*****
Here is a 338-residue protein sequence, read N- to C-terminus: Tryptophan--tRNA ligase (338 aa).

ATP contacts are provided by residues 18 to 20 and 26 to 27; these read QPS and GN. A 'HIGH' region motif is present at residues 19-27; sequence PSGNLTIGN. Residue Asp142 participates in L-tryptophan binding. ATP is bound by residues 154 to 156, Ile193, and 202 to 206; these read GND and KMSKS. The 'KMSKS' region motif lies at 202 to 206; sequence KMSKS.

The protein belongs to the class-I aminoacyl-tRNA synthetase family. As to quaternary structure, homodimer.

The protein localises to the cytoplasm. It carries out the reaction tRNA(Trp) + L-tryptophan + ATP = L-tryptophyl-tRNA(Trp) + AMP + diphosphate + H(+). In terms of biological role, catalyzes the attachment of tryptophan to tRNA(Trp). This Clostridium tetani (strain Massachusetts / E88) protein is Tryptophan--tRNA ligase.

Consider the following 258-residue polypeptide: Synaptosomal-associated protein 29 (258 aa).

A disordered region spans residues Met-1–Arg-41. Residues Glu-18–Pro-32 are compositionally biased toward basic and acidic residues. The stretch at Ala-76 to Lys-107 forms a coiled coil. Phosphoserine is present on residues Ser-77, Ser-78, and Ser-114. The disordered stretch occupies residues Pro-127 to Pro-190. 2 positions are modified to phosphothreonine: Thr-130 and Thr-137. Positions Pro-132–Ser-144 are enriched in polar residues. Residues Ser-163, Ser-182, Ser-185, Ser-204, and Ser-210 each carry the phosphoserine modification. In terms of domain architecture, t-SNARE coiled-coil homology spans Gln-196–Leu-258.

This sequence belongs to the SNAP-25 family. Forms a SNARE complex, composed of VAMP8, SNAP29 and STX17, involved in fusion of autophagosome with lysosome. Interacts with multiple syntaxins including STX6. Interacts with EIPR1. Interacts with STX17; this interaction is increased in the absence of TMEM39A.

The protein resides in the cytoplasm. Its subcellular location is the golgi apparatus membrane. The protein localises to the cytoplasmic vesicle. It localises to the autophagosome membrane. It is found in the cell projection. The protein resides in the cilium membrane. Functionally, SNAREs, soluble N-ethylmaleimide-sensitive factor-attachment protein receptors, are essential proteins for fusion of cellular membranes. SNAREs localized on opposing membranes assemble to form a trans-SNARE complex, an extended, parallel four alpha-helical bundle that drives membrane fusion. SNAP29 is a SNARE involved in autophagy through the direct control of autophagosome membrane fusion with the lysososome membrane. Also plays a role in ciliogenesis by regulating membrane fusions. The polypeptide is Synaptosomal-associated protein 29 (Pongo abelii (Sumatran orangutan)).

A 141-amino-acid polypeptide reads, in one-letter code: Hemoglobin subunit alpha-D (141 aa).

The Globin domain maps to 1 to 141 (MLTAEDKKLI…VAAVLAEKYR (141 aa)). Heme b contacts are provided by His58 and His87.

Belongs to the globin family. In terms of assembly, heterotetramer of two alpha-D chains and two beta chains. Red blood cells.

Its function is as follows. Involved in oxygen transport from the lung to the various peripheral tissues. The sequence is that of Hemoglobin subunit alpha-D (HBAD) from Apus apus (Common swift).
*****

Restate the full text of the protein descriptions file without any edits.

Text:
Here is a 338-residue protein sequence, read N- to C-terminus: Tryptophan--tRNA ligase (338 aa).

ATP contacts are provided by residues 18 to 20 and 26 to 27; these read QPS and GN. A 'HIGH' region motif is present at residues 19-27; sequence PSGNLTIGN. Residue Asp142 participates in L-tryptophan binding. ATP is bound by residues 154 to 156, Ile193, and 202 to 206; these read GND and KMSKS. The 'KMSKS' region motif lies at 202 to 206; sequence KMSKS.

The protein belongs to the class-I aminoacyl-tRNA synthetase family. As to quaternary structure, homodimer.

The protein localises to the cytoplasm. It carries out the reaction tRNA(Trp) + L-tryptophan + ATP = L-tryptophyl-tRNA(Trp) + AMP + diphosphate + H(+). In terms of biological role, catalyzes the attachment of tryptophan to tRNA(Trp). This Clostridium tetani (strain Massachusetts / E88) protein is Tryptophan--tRNA ligase.

Consider the following 258-residue polypeptide: Synaptosomal-associated protein 29 (258 aa).

A disordered region spans residues Met-1–Arg-41. Residues Glu-18–Pro-32 are compositionally biased toward basic and acidic residues. The stretch at Ala-76 to Lys-107 forms a coiled coil. Phosphoserine is present on residues Ser-77, Ser-78, and Ser-114. The disordered stretch occupies residues Pro-127 to Pro-190. 2 positions are modified to phosphothreonine: Thr-130 and Thr-137. Positions Pro-132–Ser-144 are enriched in polar residues. Residues Ser-163, Ser-182, Ser-185, Ser-204, and Ser-210 each carry the phosphoserine modification. In terms of domain architecture, t-SNARE coiled-coil homology spans Gln-196–Leu-258.

This sequence belongs to the SNAP-25 family. Forms a SNARE complex, composed of VAMP8, SNAP29 and STX17, involved in fusion of autophagosome with lysosome. Interacts with multiple syntaxins including STX6. Interacts with EIPR1. Interacts with STX17; this interaction is increased in the absence of TMEM39A.

The protein resides in the cytoplasm. Its subcellular location is the golgi apparatus membrane. The protein localises to the cytoplasmic vesicle. It localises to the autophagosome membrane. It is found in the cell projection. The protein resides in the cilium membrane. Functionally, SNAREs, soluble N-ethylmaleimide-sensitive factor-attachment protein receptors, are essential proteins for fusion of cellular membranes. SNAREs localized on opposing membranes assemble to form a trans-SNARE complex, an extended, parallel four alpha-helical bundle that drives membrane fusion. SNAP29 is a SNARE involved in autophagy through the direct control of autophagosome membrane fusion with the lysososome membrane. Also plays a role in ciliogenesis by regulating membrane fusions. The polypeptide is Synaptosomal-associated protein 29 (Pongo abelii (Sumatran orangutan)).

A 141-amino-acid polypeptide reads, in one-letter code: Hemoglobin subunit alpha-D (141 aa).

The Globin domain maps to 1 to 141 (MLTAEDKKLI…VAAVLAEKYR (141 aa)). Heme b contacts are provided by His58 and His87.

Belongs to the globin family. In terms of assembly, heterotetramer of two alpha-D chains and two beta chains. Red blood cells.

Its function is as follows. Involved in oxygen transport from the lung to the various peripheral tissues. The sequence is that of Hemoglobin subunit alpha-D (HBAD) from Apus apus (Common swift).